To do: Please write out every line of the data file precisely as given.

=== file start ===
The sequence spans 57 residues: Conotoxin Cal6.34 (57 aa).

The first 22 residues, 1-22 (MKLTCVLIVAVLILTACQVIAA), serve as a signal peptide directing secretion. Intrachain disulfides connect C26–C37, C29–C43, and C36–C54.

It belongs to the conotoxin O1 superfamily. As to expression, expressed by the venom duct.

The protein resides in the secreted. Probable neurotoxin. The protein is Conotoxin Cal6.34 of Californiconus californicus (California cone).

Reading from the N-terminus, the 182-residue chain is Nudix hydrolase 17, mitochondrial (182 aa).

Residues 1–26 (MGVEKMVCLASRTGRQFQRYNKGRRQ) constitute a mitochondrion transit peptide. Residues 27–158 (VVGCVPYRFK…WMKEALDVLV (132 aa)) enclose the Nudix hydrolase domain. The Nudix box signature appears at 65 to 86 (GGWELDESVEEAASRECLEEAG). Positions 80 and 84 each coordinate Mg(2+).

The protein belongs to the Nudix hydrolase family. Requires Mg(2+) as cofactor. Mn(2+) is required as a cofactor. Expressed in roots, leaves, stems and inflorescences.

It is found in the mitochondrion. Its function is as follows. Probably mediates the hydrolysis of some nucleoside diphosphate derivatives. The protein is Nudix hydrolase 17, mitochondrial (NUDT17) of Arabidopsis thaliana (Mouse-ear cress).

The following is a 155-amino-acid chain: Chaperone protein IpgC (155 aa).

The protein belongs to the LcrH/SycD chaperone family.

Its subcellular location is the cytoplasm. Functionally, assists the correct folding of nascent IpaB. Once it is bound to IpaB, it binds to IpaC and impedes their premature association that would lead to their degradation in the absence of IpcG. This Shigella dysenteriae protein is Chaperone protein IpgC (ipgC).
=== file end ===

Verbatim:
The sequence spans 57 residues: Conotoxin Cal6.34 (57 aa).

The first 22 residues, 1-22 (MKLTCVLIVAVLILTACQVIAA), serve as a signal peptide directing secretion. Intrachain disulfides connect C26–C37, C29–C43, and C36–C54.

It belongs to the conotoxin O1 superfamily. As to expression, expressed by the venom duct.

The protein resides in the secreted. Probable neurotoxin. The protein is Conotoxin Cal6.34 of Californiconus californicus (California cone).

Reading from the N-terminus, the 182-residue chain is Nudix hydrolase 17, mitochondrial (182 aa).

Residues 1–26 (MGVEKMVCLASRTGRQFQRYNKGRRQ) constitute a mitochondrion transit peptide. Residues 27–158 (VVGCVPYRFK…WMKEALDVLV (132 aa)) enclose the Nudix hydrolase domain. The Nudix box signature appears at 65 to 86 (GGWELDESVEEAASRECLEEAG). Positions 80 and 84 each coordinate Mg(2+).

The protein belongs to the Nudix hydrolase family. Requires Mg(2+) as cofactor. Mn(2+) is required as a cofactor. Expressed in roots, leaves, stems and inflorescences.

It is found in the mitochondrion. Its function is as follows. Probably mediates the hydrolysis of some nucleoside diphosphate derivatives. The protein is Nudix hydrolase 17, mitochondrial (NUDT17) of Arabidopsis thaliana (Mouse-ear cress).

The following is a 155-amino-acid chain: Chaperone protein IpgC (155 aa).

The protein belongs to the LcrH/SycD chaperone family.

Its subcellular location is the cytoplasm. Functionally, assists the correct folding of nascent IpaB. Once it is bound to IpaB, it binds to IpaC and impedes their premature association that would lead to their degradation in the absence of IpcG. This Shigella dysenteriae protein is Chaperone protein IpgC (ipgC).